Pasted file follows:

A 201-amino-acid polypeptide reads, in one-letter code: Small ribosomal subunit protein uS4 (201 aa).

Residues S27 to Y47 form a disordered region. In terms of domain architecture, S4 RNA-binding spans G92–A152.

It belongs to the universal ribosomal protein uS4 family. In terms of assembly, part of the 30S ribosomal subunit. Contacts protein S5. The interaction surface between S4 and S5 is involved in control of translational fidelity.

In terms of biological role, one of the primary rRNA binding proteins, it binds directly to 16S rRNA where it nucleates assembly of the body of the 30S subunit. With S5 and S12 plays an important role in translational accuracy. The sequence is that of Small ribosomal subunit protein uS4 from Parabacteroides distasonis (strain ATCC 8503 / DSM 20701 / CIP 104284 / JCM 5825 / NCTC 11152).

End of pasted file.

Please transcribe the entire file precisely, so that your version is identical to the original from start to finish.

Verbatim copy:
A 201-amino-acid polypeptide reads, in one-letter code: Small ribosomal subunit protein uS4 (201 aa).

Residues S27 to Y47 form a disordered region. In terms of domain architecture, S4 RNA-binding spans G92–A152.

It belongs to the universal ribosomal protein uS4 family. In terms of assembly, part of the 30S ribosomal subunit. Contacts protein S5. The interaction surface between S4 and S5 is involved in control of translational fidelity.

In terms of biological role, one of the primary rRNA binding proteins, it binds directly to 16S rRNA where it nucleates assembly of the body of the 30S subunit. With S5 and S12 plays an important role in translational accuracy. The sequence is that of Small ribosomal subunit protein uS4 from Parabacteroides distasonis (strain ATCC 8503 / DSM 20701 / CIP 104284 / JCM 5825 / NCTC 11152).